“[…] intuitively there is a fear of the spiritual, the cultural, and the political power that these rituals can have. That us coming together and performing libation together – they know that there is power in that act. And so that [sic] if they can make us feel ashamed of that and that there is something wrong with it, they are weakening us and cutting us off from our source of power”
– Dr. Marimba Ani
What is spirituality?
Spirituality is a belief in the Spiritual. It is a belief in the unseen, the non-physical part of the Universe. A belief that there is a physical part to us and the world, and a non-physical, invisible one that is far greater and more important than the physical part, because it is from it that physical life springs, grows and flourishes. In this belief system, the spiritual aspect of the world is seen as a force that supports life here in the physical world.
What is African spirituality then?
African spirituality, then, refers to the collection of ways in which African culture and Peoples relate to the Spiritual. It refers to the philosophies and belies behind it as well as the practices and rituals that give expression to that relationship.
The current state of African spirituality
African forms of spirituality are currently not being openly practiced by the majority of Africans either in the continent or among its diaspora (I use the terms African and diaspora in the broadest sense of the words, which includes descendants of the Africans taken from the continent for the purpose of providing free labor under conditions of enslavement). There are deep fear and shame associated with practicing African spirituality, which stops people from embracing it even when they yearn for it. This pushes the practice of African spirituality underground and into the hands of those with the least noble intentions, thus reinforcing the negative stereotypes that have plagued it since the first Europeans set foot on African soil. It also reduces African spirituality to trickery, charlatanism and ‘dark magic’. But African spirituality is, like any other system of spirituality found in other cultures around the world, simply a system of relating to the spirit world for strength, personal power, and healing.
This current state of affairs is a direct result of colonization. Part of the process of colonization was to gain control of people’s minds and cut them off from their source of spiritual solace and power in order to dominate them. There was a deliberate campaign to denigrate anything African and spirituality was especially targeted. Efforts to demonize, Satanize and associate African spirituality with backwardness created a stigma that prevails until today, alienating us from this important cultural resource. The result of this alienation from our own spiritual traditions on such a mass level is that we are disconnected from who we are and cannot find solutions for our own problems.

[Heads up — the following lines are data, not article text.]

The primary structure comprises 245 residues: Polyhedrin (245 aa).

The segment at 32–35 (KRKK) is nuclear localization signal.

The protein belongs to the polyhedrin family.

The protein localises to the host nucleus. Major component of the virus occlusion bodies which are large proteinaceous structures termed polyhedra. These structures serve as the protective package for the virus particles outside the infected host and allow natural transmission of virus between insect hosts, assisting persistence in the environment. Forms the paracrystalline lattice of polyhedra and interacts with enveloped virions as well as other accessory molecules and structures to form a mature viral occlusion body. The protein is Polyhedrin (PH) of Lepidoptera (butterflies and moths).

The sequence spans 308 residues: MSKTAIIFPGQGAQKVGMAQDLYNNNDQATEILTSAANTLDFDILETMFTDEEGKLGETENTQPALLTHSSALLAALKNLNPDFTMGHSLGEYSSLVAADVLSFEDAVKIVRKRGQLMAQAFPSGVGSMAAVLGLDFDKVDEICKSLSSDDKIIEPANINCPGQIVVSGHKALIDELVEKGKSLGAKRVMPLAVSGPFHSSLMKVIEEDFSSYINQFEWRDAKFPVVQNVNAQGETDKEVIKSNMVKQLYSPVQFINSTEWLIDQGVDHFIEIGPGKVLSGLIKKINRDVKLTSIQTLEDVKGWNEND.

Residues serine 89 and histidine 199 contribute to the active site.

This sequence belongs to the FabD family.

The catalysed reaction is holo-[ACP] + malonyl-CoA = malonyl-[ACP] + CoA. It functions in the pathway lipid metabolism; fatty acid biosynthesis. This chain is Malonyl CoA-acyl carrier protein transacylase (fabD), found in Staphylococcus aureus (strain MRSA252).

Many Africans today who long for spiritual connection but do not embrace the religions brought to us by our oppressors have for a long time felt spiritually disenfranchised. I believe that the time has come for us to remove the barriers that stand between us and our authentic spirituality, for us to openly embrace it and tap into the power that is available to us through it – the power to heal, the power to restore our dignity as a people, the power to create a future for ourselves and for humanity that is beyond anything we can imagine in our current state of spirit.
The fear of African religion must itself be understood as a form of trauma that needs to be healed, as it is the result of sustained violent actions overtime which aimed at disconnecting us from it. The effects of that violence on our Ancestors has been passed on to us both genetically and through socialization and we are still trying to stay safe and be considered good enough people by distancing ourselves from our spiritual traditions. The good news is that many of us are indeed returning to our ancestral spiritual home and, in this way, beginning to heal the personal as well as the collective.
While it is perfectly legitimate for anyone to choose the religion or spiritual practice that best suits them, it is also important that, if we feel the call of our own roots, we are not deterred from it by the heavy stigma that shrouds it and go for something that is second best and unsatisfying just because it is accepted by society.
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